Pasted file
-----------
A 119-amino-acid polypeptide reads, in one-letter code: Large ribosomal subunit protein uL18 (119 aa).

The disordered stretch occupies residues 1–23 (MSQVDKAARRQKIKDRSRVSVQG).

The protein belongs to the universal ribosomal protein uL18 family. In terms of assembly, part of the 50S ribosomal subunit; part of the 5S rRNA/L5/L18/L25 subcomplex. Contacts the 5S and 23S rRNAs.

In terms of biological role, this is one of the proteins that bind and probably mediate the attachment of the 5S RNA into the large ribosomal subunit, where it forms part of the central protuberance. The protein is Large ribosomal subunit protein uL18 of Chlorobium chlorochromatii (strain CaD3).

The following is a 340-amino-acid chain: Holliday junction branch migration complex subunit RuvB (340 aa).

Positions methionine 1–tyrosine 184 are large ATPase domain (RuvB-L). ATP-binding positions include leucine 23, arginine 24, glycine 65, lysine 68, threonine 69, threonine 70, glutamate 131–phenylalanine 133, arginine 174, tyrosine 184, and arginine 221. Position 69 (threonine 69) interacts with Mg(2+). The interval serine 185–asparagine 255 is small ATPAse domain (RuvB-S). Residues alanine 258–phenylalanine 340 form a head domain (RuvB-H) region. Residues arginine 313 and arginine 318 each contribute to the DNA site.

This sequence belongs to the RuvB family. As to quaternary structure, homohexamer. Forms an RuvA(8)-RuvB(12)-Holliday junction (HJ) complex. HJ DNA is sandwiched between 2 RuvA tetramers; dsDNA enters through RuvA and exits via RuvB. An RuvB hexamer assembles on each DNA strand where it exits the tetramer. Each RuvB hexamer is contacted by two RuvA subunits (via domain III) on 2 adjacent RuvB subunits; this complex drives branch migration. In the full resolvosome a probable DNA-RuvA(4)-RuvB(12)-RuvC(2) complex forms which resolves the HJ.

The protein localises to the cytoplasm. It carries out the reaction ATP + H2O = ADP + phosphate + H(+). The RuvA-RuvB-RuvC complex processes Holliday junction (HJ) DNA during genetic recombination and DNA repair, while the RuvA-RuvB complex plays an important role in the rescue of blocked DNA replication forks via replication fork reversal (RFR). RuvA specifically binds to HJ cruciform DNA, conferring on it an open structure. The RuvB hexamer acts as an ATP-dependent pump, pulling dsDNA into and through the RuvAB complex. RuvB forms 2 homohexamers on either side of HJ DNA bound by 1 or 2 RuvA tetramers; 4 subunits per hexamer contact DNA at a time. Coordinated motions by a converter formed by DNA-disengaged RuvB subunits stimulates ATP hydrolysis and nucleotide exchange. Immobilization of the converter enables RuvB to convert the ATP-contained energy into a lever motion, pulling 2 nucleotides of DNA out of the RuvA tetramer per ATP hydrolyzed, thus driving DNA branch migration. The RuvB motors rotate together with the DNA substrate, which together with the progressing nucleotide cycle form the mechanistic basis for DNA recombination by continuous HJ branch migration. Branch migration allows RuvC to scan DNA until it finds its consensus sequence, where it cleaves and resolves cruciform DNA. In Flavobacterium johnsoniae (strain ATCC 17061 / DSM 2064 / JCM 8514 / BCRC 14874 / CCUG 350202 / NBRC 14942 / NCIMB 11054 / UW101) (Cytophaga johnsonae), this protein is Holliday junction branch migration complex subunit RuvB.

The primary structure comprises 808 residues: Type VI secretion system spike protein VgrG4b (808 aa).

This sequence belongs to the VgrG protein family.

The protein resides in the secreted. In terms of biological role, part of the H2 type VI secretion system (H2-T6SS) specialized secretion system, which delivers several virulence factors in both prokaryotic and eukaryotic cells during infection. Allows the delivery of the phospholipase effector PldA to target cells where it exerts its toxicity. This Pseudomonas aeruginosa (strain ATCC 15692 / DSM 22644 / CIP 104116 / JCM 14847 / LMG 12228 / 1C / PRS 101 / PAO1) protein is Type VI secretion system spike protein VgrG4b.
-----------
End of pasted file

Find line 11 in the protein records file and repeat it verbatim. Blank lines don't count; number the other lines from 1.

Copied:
The protein resides in the secreted. In terms of biological role, part of the H2 type VI secretion system (H2-T6SS) specialized secretion system, which delivers several virulence factors in both prokaryotic and eukaryotic cells during infection. Allows the delivery of the phospholipase effector PldA to target cells where it exerts its toxicity. This Pseudomonas aeruginosa (strain ATCC 15692 / DSM 22644 / CIP 104116 / JCM 14847 / LMG 12228 / 1C / PRS 101 / PAO1) protein is Type VI secretion system spike protein VgrG4b.